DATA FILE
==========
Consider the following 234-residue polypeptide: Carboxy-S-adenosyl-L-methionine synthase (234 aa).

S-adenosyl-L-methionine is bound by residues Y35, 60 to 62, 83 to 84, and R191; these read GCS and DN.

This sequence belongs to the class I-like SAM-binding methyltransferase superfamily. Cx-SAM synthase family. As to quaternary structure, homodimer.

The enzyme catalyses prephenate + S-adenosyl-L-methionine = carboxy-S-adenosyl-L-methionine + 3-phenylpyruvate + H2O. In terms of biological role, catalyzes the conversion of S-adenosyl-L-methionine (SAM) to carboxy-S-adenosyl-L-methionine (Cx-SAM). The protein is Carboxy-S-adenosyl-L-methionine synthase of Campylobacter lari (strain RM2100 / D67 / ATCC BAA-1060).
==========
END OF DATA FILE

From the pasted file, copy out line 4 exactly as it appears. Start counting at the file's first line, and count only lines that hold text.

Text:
The enzyme catalyses prephenate + S-adenosyl-L-methionine = carboxy-S-adenosyl-L-methionine + 3-phenylpyruvate + H2O. In terms of biological role, catalyzes the conversion of S-adenosyl-L-methionine (SAM) to carboxy-S-adenosyl-L-methionine (Cx-SAM). The protein is Carboxy-S-adenosyl-L-methionine synthase of Campylobacter lari (strain RM2100 / D67 / ATCC BAA-1060).